`6. The invention as defined in claim- 3 wherein said sleeve valves neutralize pressure in said pressure chambers in neutral position of said valves and establish fluid communication bet-Ween said ports and said pressure chambers when said inner sleeve valve is moved to an operating position, said worm providing follow-up movements to said outer sleeve valve, and including means interconnecting said inner and outer sleeve valves and biasing same to the mutually neutral position thereof.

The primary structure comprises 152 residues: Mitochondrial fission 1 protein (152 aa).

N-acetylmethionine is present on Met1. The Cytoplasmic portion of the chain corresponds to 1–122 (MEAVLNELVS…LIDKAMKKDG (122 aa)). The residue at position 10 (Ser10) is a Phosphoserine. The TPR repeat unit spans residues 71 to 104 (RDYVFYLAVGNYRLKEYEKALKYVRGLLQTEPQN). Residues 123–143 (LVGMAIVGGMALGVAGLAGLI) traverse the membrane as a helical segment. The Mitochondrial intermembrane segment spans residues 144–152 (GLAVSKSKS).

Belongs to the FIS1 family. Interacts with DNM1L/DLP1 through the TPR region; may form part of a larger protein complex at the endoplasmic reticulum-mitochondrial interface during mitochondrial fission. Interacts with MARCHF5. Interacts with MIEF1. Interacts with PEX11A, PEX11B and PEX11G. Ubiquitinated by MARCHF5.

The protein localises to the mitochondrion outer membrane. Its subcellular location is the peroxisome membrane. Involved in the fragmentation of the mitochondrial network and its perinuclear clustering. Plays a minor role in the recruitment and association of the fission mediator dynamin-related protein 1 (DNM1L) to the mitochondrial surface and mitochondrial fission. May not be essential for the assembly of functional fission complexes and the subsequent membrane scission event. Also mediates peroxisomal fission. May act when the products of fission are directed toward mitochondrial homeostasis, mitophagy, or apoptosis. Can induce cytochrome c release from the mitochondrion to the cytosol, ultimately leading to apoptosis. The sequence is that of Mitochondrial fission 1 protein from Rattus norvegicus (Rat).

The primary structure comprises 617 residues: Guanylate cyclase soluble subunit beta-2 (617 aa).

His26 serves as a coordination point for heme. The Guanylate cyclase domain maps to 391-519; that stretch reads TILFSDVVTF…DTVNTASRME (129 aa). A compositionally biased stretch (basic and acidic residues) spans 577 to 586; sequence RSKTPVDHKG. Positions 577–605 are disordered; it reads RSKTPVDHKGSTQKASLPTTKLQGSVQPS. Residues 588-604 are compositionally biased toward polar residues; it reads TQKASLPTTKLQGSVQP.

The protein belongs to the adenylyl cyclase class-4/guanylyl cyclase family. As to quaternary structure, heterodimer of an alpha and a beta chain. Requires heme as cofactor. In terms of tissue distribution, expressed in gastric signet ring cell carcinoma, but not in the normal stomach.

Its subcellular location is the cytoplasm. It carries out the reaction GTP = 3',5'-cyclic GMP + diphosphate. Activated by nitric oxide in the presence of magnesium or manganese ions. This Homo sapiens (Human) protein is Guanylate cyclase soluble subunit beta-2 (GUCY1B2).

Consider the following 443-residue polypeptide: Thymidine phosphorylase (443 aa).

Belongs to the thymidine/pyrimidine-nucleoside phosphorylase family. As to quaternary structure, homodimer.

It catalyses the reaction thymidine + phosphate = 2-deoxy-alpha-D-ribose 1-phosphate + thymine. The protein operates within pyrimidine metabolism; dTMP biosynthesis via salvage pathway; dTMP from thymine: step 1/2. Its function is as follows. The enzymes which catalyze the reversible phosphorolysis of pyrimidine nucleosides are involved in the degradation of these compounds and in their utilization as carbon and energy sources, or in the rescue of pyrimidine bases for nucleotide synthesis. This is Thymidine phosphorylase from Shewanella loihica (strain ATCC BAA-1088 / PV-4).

7. The invention as dened in claim 6 wherein said biasing means comprises an elongated 'torsion rod housed in the bore of said Worm and connected fast at one end to said inner sleeve valve and at the other end to the worm.
8. The invention as dened in claim 7 wherein the length of said torsion rod between the connected ends thereof is greater than the length of said worm.
References Cited UNITED STATES PATENTS 3,022,702 2/1962 Zeigler et al. 91-375A 3,291,002 12/1966` Folkerts 91-375A I3,433,127 3/1969 Thompson 91-375A FOREIGN PATENTS 966,431 8/1964 Great Britain 91-375A PAUL E. MASLOUSKY, Primary Examiner U.S. C1. X.R. 91-462 f